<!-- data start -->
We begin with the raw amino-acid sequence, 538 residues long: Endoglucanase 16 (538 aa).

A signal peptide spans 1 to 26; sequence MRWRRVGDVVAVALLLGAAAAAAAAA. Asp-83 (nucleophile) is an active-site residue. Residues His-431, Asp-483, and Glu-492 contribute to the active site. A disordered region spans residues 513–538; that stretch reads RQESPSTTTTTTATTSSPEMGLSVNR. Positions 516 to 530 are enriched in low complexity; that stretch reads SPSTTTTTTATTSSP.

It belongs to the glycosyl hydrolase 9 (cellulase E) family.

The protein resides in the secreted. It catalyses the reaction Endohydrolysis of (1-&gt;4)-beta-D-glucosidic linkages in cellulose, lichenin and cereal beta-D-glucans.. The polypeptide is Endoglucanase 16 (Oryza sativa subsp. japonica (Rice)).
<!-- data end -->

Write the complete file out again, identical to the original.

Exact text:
We begin with the raw amino-acid sequence, 538 residues long: Endoglucanase 16 (538 aa).

A signal peptide spans 1 to 26; sequence MRWRRVGDVVAVALLLGAAAAAAAAA. Asp-83 (nucleophile) is an active-site residue. Residues His-431, Asp-483, and Glu-492 contribute to the active site. A disordered region spans residues 513–538; that stretch reads RQESPSTTTTTTATTSSPEMGLSVNR. Positions 516 to 530 are enriched in low complexity; that stretch reads SPSTTTTTTATTSSP.

It belongs to the glycosyl hydrolase 9 (cellulase E) family.

The protein resides in the secreted. It catalyses the reaction Endohydrolysis of (1-&gt;4)-beta-D-glucosidic linkages in cellulose, lichenin and cereal beta-D-glucans.. The polypeptide is Endoglucanase 16 (Oryza sativa subsp. japonica (Rice)).